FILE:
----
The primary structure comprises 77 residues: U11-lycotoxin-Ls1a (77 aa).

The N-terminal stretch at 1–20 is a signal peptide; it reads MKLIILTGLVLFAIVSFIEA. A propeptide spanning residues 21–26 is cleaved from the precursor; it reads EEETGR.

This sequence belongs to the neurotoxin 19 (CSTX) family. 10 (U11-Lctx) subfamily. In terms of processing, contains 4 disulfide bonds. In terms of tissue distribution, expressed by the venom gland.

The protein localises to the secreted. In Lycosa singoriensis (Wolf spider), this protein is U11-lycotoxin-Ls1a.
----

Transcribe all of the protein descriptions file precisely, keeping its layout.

The primary structure comprises 77 residues: U11-lycotoxin-Ls1a (77 aa).

The N-terminal stretch at 1–20 is a signal peptide; it reads MKLIILTGLVLFAIVSFIEA. A propeptide spanning residues 21–26 is cleaved from the precursor; it reads EEETGR.

This sequence belongs to the neurotoxin 19 (CSTX) family. 10 (U11-Lctx) subfamily. In terms of processing, contains 4 disulfide bonds. In terms of tissue distribution, expressed by the venom gland.

The protein localises to the secreted. In Lycosa singoriensis (Wolf spider), this protein is U11-lycotoxin-Ls1a.